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Public health students help keep campus safe, gain valuable skills as contact tracing specialists

Public health students help keep campus safe, gain valuable skills as contact tracing specialists

They’ve spent hours training, including the completion of Johns Hopkins University’s online contact tracing course. Now, nearly a dozen undergraduate and graduate students from the School of Public Health and Information Sciences are playing an integral role in keeping the University of Louisville safe from the spread of COVID-19.

Maymie Owens will graduate in December with a bachelor of science in public health. She’s working 28-30 hours each week providing information to close contacts of COVID-19 positive status students, faculty and staff.

"It gives me the chance to be part of something that can improve the health of the community, as well as gain background knowledge for my future career,” Owens said. 

It’s a big job that can help stop the spread of COVID-19, says Craig Blakely, PhD, MPH, dean of the School of Public Health and Information Sciences. 

"In the absence of a vaccine, contact tracing is paramount. If we can stop the spread of the virus at points of contact, then everyone else is more free to move about while practicing physical distancing and wearing masks.  

"Our students are gaining incredible experience for their future public health careers. This work is a resume builder for the students, some of whom earn practicum or capstone experience credit. More importantly, it is crucial to helping our community fight COVID-19,” he said.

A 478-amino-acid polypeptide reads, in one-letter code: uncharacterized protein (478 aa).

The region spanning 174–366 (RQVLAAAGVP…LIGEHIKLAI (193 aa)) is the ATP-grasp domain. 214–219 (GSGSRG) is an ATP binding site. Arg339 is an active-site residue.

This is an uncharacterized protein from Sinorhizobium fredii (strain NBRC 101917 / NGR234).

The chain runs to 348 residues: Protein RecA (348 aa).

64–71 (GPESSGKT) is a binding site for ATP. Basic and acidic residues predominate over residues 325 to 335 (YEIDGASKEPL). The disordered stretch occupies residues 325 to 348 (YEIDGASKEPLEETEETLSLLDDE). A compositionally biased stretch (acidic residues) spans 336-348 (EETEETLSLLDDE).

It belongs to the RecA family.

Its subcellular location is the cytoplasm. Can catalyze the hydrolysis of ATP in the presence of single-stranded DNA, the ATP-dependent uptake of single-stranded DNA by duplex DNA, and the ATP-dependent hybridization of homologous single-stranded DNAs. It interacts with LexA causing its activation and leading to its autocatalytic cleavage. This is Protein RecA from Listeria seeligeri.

It is Owens’ second time working as a contact tracer. She was one of 40 UofL public health, biomedical science and medical students, along with medical residents who volunteered the past few months with the Louisville Metro Department of Public Health &Wellness’ (LMPHW) contact tracing team.

“We would make sure residents of Jefferson County who tested positive were staying isolated and quarantined, while ensuring they had someone who could bring them groceries and toiletry items. If not, we would connect them with resources to try and help meet their needs,” she said. 

Lydia Tanque is working to complete a bachelor of arts in public health and says she welcomed the chance to work with environmental health professionals on a health issue affecting the lives of so many.   

“One of the most valuable things that I've learned is being able to observe how different systems work together. Some days we'll receive an influx of new cases from our testing facilities on campus. Other days we receive no new cases for hours. We must maintain daily contact with Campus Health Services and provide daily data reports," Tanque said. 

Student workers central to UofL’s fight against COVID-19 

The student workers have greatly expanded the bandwidth of Campus Health Services, says Cheri Hildreth, MBA, director of the Department of Environmental Health and Safety (DEHS).

Campus Health makes initial calls to members of the UofL community who test positive for COVID-19, and then Hildreth’s team makes phone calls to positive cases and close contacts, providing education and information on up-to-date isolation safety measures and guidelines.

It is a robust operation performed by a full-time DEHS employee and 11 public health student workers. Utilizing her knowledge as a contact tracer with LMPHW, environmental health doctoral candidate Sivarchana Mareedu, MS, has helped develop training courses, a contact tracer script, an eight-step workflow and shadowing opportunities for UofL’s contact tracing workforce.

“Sivarchana had the necessary insight to create a plan that has helped the program run smoothly from start to finish. She is our contact tracing team supervisor and a phenomenal asset,” Hildreth said. “All the students working with us are proactive, have great communication skills and are detail oriented – we couldn’t do it without them.”

For Owens, the experience has provided the hours needed for her capstone experience, a requirement of graduation.

“I've exceeded those hours but I am not stopping because the help is still needed,” she said.  

Like Owens, Tanque says she is grateful to be part of something meaningful.

“After feeling like life was essentially on pause these past few months, I'm glad to be back on campus with the rest of my classmates. It feels like I'm a part of the fight for all of us to one day get past this,” she said.

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